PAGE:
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3 Ways Engaging Parents In Schools Empowers Students

25 September, 2017
Andrew Tsousis Avatar
Andrew Tsousis
Cofounder of SkoolBag
3 Ways Engaging Parents In Schools Empowers Students

When it comes to schools, the spotlight is almost always placed on teachers and principals as the main actors in a child’s success. And, while educators have a vital role to play, the entire school community contributes to the success of our students - with parental involvement being a major factor in a child’s achievement.

“At the end of the day, the most overwhelming key to a child’s success is the positive involvement of parents.”

– Jane D. Hull, former politician and educator

Research shows that the effect of a parent’s engagement on their child’s learning is almost 6 times as much as the effect of schools. On top of this, studies have proven that when parents are involved in their child’s education, students tend to have more positive attitudes and behaviour, and achieve more overall, regardless of their socio-economic status or ethnic background.

Here, we share three reasons why engaging parents in schools is essential to nurture and develop our students – along with stories of how today’s teachers are championing positive parent and teacher relationships!

Why should parents be involved in their child’s education?

Whether it’s attending broader school community meetings, volunteering their time for events, or being active across a school’s digital platform, there are many reasons why parental involvement has such a positive effect on a child’s achievement.

1. Parents equip children with foundational attitudes to learning.

Regardless of socioeconomic status, education, or racial backgrounds, parents are crucial when it comes to establishing a child’s attitude to learning.

“It’s what a parent does, not who they are” which makes the biggest impact. – Professor Charles Desforges

In other words, actions speak louder than words, and it’s through actions that parents equip their children with foundational attitudes to learning.

Children with positive attitudes towards learning see it as a natural and engaging process, creating a lifelong curiosity for knowledge, and a proactive approach. Students with positive attitudes have less stress and more creative problem-solving skills, and also contribute to an overall positive atmosphere in the broader school community.

Parents can help build this attitude from a young age through simple actions, from reading picture books with toddlers and primary students, to asking what they enjoyed or learned at school that day.

“A lot of children establish positive a relationship with teachers if they know they have the support from home . As a result, they are generally better learners because they are happier. A trusting relationship between teachers and parents helps children progress a lot faster.”

- Erin Newton, teacher in Albury

2. Collaboration between parents and teachers ensures a cohesive learning experience.

Not only do engaged parents benefit students - they also bring positive effects to the broader school community. Parents who take a collective responsibility in their child’s education can keep track of school activities, and work with teachers to ensure that schoolwork is completed and that their child is getting the most out of their class time, and any extracurricular opportunities.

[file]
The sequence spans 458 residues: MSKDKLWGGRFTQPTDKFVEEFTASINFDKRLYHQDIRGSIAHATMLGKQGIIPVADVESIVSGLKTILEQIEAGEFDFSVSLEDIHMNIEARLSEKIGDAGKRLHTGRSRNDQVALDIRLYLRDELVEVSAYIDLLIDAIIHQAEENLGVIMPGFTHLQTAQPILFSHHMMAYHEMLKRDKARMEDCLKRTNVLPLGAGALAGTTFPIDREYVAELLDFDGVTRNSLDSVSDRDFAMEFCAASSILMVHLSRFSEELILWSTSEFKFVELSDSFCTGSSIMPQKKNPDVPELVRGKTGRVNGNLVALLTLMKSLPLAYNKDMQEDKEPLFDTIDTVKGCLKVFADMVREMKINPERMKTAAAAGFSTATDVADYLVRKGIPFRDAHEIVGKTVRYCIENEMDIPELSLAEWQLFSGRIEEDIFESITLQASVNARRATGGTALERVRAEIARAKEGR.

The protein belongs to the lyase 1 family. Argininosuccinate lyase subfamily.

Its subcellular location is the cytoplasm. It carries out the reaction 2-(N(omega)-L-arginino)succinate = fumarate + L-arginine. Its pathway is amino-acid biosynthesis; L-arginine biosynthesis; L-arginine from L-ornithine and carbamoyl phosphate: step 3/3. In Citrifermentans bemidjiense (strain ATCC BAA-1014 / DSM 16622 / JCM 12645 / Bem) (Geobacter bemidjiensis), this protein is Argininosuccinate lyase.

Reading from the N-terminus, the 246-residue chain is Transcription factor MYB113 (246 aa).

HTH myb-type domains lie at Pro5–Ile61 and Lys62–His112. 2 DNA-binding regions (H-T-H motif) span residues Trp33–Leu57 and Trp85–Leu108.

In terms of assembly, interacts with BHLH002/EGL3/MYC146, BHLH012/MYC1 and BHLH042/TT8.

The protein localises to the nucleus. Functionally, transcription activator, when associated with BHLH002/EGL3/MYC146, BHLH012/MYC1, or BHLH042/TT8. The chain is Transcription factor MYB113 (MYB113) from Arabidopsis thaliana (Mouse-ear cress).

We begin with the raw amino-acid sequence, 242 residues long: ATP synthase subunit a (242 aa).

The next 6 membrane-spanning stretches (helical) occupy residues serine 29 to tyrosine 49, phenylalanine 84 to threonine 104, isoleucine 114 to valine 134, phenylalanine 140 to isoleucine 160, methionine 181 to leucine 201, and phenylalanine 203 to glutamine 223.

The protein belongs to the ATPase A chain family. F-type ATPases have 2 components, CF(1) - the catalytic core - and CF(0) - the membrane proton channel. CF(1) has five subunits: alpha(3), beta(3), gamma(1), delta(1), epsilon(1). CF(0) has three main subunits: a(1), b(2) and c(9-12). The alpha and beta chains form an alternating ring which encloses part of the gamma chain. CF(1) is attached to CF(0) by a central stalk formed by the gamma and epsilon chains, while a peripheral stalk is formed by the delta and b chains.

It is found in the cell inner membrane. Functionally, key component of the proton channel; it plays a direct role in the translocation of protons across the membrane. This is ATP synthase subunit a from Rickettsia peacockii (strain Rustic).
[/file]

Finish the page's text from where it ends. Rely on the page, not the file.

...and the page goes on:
Parents who collaborate productively and positively with teachers can also impact a teacher’s job satisfaction and self-perception, giving them a greater sense of contribution. Whether it’s through encouraging dialogue in parent-teacher meetings, or contribution at general meetings, more collaboration between parents and teachers helps create a positive atmosphere and an inclusive school environment.

Collaboration between parents and teachers can come in many forms, from sharing video feeds of lessons, to launching blogs where the community can exchange ideas and thoughts.

“At our school we run the Stephanie Alexander Kitchen Garden Program which relies on parent involvement to run and continue in the school. The program requires parent helpers during each class lesson in the kitchen.

The students really enjoy having a parent or a grandparent come into school to help out and show their excitement for the things that their kids is learning. If we didn’t have parent involvement in this program, the students would miss out and not gain the skills that it teaches.”

– Georgie Pritchard, Teacher at Bondi Public School

3. Parents invested in their child’s education means any problems are identified and addressed earlier.

Every child is different, and so is their education journey. With any journey, there will be challenges - and these are most easily and quickly identified when there is engagement from parents, and clear communication between the parents and teachers.

Parents who are actively involved in their child’s learning can keep an eye on schoolwork, understand any challenges they experience going through subjects, and will notice unusual patterns or behaviours far more quickly than those who don’t.

Plus, students with engaged parents tend to get more attention from teachers as they are more likely to communicate on any challenges which they are facing, and work together to come up with solutions to help overcome these.

Over to you

With a community of engaged parents and teachers, students are set to thrive.

However, it’s also important for schools to have the tools in place to communicate on a regular basis to parents, and allow them to actively stay engaged in their child’s learning and development.

Does your school have the tools to establish and streamline a system of clear communication?

Andrew Tsousis Avatar
Andrew Tsousis
Cofounder of SkoolBag

Proud father and Newcastle local.

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